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I was talking to my colleague today and said him something along these lines:

Do you want me to send you the file so you could give it a look before we attach it to the release plan?

Then, instantly, I realized "to give a look" might sound either too informal to be used with a business person at work whom you don't speak too informal with, or could not even be used by native speakers that much (if ever). So it can sound awkward or maybe just not good.

Do English speakers use "give a look" and in which cases? I did a quick research, there are a lot of articles on the Internet with "give it a look" but it's not in any dictionary I could check.

EDIT:

More details (as per FumbleFinger's suggestion):

1) the level of informality required - I'd say more formal than informal. The person being asked to review the file is a business person (and older, so more respect) and you are a technical person, yet you are colleagues and there's no junior/senior aspect to the relationship.

2) any "junior/senior" aspect to the relationship - N/A :)

3) the reason you're offering the other person a "preview" - to quickly go through the file and see whether it looks OK or not.

Here's a SO link for "take/have a look" though: https://english.stackexchange.com/questions/22827/have-a-look-vs-take-a-look

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    To give it a look or look it over isn't quite as informal as, say give it the once-over, or eyeball it, but it's certainly in that general area. In a more formal work context you should probably decide whether you're offering the other person early sight of the text so he can check it for errors, or simply so he has advance warning of what it contains. Those are different offers, so they're likely to be expressed using different words. – FumbleFingers Jul 15 '16 at 12:19
  • @FumbleFingers, thanks for the details. In this specific example, does it sound ok to be used with a colleague at work? Considering you don't normally talk very informal with them. – Arman McHitarian Jul 15 '16 at 12:31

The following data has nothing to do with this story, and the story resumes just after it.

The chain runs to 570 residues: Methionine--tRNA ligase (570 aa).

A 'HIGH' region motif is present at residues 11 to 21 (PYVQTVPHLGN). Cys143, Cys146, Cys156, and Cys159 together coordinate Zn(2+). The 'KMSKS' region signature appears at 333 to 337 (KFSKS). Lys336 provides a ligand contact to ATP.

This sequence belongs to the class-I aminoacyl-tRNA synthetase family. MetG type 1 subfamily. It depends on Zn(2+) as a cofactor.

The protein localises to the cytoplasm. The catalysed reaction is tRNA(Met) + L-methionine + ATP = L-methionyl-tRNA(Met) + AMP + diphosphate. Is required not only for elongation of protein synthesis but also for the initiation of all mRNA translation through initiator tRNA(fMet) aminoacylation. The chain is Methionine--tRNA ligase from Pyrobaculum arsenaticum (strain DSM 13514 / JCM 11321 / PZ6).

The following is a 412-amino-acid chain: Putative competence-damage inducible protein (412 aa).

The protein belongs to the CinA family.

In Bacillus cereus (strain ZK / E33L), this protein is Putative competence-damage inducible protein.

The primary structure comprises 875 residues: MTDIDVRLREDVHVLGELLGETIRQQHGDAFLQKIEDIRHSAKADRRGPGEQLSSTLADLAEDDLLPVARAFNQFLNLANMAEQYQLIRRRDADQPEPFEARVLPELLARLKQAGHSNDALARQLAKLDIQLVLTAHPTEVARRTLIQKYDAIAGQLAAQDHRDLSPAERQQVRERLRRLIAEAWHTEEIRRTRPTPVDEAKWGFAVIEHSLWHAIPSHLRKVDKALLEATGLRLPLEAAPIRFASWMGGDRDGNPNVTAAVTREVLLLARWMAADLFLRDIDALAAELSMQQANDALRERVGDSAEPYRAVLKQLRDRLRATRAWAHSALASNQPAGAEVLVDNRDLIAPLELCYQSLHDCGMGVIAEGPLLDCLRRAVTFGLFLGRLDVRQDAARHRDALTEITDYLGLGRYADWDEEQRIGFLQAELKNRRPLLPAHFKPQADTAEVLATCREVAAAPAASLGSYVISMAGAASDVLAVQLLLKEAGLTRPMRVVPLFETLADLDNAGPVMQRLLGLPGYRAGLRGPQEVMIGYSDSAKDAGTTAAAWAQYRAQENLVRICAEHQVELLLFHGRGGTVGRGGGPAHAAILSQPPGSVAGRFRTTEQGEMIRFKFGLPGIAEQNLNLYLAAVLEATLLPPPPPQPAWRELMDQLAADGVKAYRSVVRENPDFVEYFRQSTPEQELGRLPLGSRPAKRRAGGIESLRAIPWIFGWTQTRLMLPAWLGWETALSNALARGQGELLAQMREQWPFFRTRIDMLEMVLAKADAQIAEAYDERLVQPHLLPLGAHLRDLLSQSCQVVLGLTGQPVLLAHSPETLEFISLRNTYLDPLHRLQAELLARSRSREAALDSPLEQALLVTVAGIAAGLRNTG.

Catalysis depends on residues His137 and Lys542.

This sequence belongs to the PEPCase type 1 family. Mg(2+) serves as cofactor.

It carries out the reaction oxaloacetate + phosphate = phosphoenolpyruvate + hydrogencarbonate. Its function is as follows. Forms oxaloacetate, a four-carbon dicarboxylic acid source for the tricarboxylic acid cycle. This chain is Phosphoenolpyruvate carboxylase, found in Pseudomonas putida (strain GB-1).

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    You could, but note that give it a look strongly implies you're seeking approval (proofreading, checking accuracy/acceptability, etc.). If you don't want those connotations just go with standard so you can see it. – FumbleFingers Jul 15 '16 at 12:39
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    You should edit your question text to clarify both those points. There are probably many alternatives, but which to go for will be heavily influenced by; 1 - the level of informality required, 2 - any "junior/senior" aspect to the relationship, and 3 - the reason you're offering the other person a "preview". Even as I write item #3 there, I'm having to choose between offering (it's to his advantage to see the file before others) and asking (him to check it, which is to your advantage). – FumbleFingers Jul 15 '16 at 12:58
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    @FumbleFingers, followed your suggestion. Edited. – Arman McHitarian Jul 18 '16 at 15:23
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In ascending level of informality, you could ask your colleague to give it a look, give it the once-over, eyeball it.

So far as I'm aware, there's nothing particularly informal about look it over, but you might prefer to be more explicit about exactly why you want him to look at it: ...so you can check it before release.

Purely my own opinion, but I think check it out is much more informal (whereas check it over doesn't seem unreasonable in a formal context, but they have slightly different nuances anyway).

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